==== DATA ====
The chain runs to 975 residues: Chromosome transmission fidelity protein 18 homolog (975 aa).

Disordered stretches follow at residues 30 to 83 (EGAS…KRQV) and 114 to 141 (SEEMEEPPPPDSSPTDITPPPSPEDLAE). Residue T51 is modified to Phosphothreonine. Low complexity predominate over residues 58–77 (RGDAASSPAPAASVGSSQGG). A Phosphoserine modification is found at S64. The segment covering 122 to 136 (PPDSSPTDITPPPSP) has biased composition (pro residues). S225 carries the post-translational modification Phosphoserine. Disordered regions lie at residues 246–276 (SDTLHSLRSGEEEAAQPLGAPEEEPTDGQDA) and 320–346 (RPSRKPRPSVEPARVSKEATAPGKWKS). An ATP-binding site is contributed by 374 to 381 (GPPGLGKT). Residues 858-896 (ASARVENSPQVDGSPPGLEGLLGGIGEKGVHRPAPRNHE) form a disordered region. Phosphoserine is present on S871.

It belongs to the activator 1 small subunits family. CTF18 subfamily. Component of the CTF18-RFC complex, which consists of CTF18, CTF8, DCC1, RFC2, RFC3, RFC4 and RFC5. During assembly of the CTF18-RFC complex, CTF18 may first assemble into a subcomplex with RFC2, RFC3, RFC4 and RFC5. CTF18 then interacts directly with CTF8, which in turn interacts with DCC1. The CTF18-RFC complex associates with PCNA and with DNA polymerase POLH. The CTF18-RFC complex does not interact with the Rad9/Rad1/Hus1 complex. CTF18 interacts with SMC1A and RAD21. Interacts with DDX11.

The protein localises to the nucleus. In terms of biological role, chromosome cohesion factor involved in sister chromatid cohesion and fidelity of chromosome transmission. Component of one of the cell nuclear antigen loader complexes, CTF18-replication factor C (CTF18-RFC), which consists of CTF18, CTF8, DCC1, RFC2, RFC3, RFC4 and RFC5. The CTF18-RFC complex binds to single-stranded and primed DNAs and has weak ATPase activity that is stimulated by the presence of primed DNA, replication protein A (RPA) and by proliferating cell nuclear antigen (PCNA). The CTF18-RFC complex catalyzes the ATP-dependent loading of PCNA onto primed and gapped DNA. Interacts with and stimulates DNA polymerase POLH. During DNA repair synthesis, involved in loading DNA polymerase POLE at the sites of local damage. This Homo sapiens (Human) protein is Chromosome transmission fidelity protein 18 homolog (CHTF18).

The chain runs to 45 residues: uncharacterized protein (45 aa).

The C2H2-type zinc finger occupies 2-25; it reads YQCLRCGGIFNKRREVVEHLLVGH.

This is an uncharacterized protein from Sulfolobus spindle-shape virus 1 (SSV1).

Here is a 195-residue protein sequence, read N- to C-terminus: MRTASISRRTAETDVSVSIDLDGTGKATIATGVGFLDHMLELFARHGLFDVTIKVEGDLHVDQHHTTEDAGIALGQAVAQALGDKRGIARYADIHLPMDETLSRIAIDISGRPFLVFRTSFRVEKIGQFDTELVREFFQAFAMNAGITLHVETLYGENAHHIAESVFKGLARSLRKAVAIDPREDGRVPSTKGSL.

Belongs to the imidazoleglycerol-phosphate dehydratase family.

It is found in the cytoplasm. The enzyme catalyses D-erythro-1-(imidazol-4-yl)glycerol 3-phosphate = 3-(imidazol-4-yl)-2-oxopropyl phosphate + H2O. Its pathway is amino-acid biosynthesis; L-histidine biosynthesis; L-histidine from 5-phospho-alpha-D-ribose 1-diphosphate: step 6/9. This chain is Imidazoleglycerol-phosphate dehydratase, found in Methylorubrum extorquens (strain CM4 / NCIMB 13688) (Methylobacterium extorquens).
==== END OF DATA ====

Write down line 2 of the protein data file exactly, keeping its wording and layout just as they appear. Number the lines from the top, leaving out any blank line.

Disordered stretches follow at residues 30 to 83 (EGAS…KRQV) and 114 to 141 (SEEMEEPPPPDSSPTDITPPPSPEDLAE). Residue T51 is modified to Phosphothreonine. Low complexity predominate over residues 58–77 (RGDAASSPAPAASVGSSQGG). A Phosphoserine modification is found at S64. The segment covering 122 to 136 (PPDSSPTDITPPPSP) has biased composition (pro residues). S225 carries the post-translational modification Phosphoserine. Disordered regions lie at residues 246–276 (SDTLHSLRSGEEEAAQPLGAPEEEPTDGQDA) and 320–346 (RPSRKPRPSVEPARVSKEATAPGKWKS). An ATP-binding site is contributed by 374 to 381 (GPPGLGKT). Residues 858-896 (ASARVENSPQVDGSPPGLEGLLGGIGEKGVHRPAPRNHE) form a disordered region. Phosphoserine is present on S871.